Over the past week of working with Orbits IT, I have obtained many new skills (that will be detailed later in this post) and understand much more than I did when I started, about the business in general.

The first task that I was given was to create a blog post for the ‘News’ section of the Orbits IT website, that described me, what I study, what I enjoy doing in my spare time, etc.

The second task was much more challenging, however, as I was told to write a script that would search a system for every file that ended in ‘.oab’ and copy them into a network share folder, where files could be copied over the network and organised. One of the hardest parts of this task was finding out what language/ program to write the script in as I’ve had experience programming in python and C++, neither of which I could use for this task. I ended up using ‘Powershell’, which is a programming software built into windows machines and uses a specific language. I’d never even heard of Powershell before, so I had to research a lot before I could get started and still struggled understanding what exactly some of the commands were used for. After a while, I found out enough about the language in order to find and copy the files, but the next step was to keep the folder structure of the files, so it was easier to tell where the file came from.

For the third task, I was given an old, recycled PC, that I had to open up, take out parts, and install some new parts as well. I was able to open up the case with relative ease, but I took a bit of time taking parts out, as I had never taken more than a few part out of my own PC’s and worried about handling them too much (breaking them). It also wasn’t too difficult to install some new parts like the RAM and hard drive. The plan was to boot up the PC after I had worked with it and install Windows using the KVM, but for some reason, nothing would show up on the monitor, even though everything was plugged in and installed correctly.

After that project failed, I was given the task of using a HP microserver and create a synology NAS clone (Network Attached Storage) using XPEnology. If you are interested in doing this yourself, a step by step guide can be found here: https://www.orbitsit.co.uk/2013/07/synology-nas-clone-build/ . I messed up this task a couple of times and in the process broke a USB stick and corrupted a hard drive, but that’s fine…. To complete this task, I had to download a .img and a .pat file put them on a USB stick and put it in the microserver and allow it to boot. From there, I could connect to the microserver through the Synology Assistant and install the OS (Operating System). Then I needed to find out how to turn the NAS clone into a cloud storage device by using the ‘Cloud Station’ software developed by Synology. I then set up this software so that it creates a folder that can be accessed by anyone on the network and is stored on the NAS. I then used ‘Port Forwarding’ to make the NAS accessable to anyone with access to the internet that has permissions to access the NAS, but this introduced security threats into the network, so i decided to revert these changes to the router.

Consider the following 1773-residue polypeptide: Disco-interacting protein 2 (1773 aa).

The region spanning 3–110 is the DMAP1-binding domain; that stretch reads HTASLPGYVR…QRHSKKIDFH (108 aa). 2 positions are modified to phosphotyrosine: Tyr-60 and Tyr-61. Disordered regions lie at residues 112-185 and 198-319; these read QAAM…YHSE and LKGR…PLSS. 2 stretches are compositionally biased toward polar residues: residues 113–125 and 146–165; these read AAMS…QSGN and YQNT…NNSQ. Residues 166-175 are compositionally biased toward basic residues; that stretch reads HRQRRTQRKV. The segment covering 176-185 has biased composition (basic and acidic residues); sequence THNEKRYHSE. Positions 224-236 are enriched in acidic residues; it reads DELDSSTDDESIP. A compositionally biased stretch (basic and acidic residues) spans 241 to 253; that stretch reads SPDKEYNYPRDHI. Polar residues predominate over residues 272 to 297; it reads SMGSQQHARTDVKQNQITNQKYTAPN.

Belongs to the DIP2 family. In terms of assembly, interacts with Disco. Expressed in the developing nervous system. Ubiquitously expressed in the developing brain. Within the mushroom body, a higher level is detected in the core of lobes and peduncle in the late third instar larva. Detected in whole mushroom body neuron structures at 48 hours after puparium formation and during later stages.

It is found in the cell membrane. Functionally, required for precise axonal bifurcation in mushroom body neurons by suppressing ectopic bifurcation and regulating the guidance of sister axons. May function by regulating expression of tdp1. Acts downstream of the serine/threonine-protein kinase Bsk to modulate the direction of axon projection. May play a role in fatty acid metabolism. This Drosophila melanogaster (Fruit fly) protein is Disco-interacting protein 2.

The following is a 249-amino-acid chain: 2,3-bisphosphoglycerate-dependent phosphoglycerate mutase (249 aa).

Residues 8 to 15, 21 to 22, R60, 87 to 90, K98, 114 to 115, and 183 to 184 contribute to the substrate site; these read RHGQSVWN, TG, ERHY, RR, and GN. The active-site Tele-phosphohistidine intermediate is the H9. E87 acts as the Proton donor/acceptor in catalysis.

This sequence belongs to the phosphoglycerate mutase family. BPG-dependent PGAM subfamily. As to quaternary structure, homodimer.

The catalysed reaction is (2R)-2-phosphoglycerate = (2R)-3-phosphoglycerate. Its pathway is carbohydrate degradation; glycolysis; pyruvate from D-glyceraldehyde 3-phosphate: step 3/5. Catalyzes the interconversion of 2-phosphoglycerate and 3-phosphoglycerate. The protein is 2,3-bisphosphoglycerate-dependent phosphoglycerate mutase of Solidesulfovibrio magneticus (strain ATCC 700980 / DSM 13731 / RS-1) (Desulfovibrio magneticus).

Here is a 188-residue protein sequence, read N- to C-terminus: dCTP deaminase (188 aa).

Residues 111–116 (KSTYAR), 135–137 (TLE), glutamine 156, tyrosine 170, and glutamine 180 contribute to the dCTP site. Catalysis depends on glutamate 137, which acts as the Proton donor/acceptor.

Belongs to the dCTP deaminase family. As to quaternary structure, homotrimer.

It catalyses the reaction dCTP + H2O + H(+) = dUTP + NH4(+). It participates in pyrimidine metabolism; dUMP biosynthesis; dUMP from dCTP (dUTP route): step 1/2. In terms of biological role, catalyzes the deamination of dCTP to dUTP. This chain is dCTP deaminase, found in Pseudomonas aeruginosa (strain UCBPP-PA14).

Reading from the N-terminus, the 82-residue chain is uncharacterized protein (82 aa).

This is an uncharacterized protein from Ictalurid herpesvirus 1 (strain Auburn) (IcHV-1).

The next task was to use MS Excel to combine 2 spreadsheets with similar information about certain computers of a client, to do this I used the Power Query feature, which automatically combined the sheets. I then had to assess whether the computers needed replacing, upgrading or if they were fine as they are.

After that, I was given the job to install an operating system on a Raspberry Pi and see what else I could do with it. This was a fairly straight forward task, but I had a bit of an issue finding the correct .img file (Disk Image File) to boot the system properly. I then decided to install Pi-Hole, which is a DNS for the Raspberry Pi as a small side project.

Later on, two Lenovo laptops arrived that were for a client, that we had to setup and install software on ready for them to use. This didn’t take long and was fairly straight forward. We went through the basic setup to get the system up and running and then went through installing software like: Atera, Offiice 365, Chrome, etc.

And that concludes my work experience at Orbits IT, overall I’ve learnt many new skill, gained a lot of insight into how a business is ran, what it’s like to work for an IT company and the kind of things it involves. I am ever so thankful to Jim and the Orbits team for helping me and taking me in over the course of the week and really appreciate it.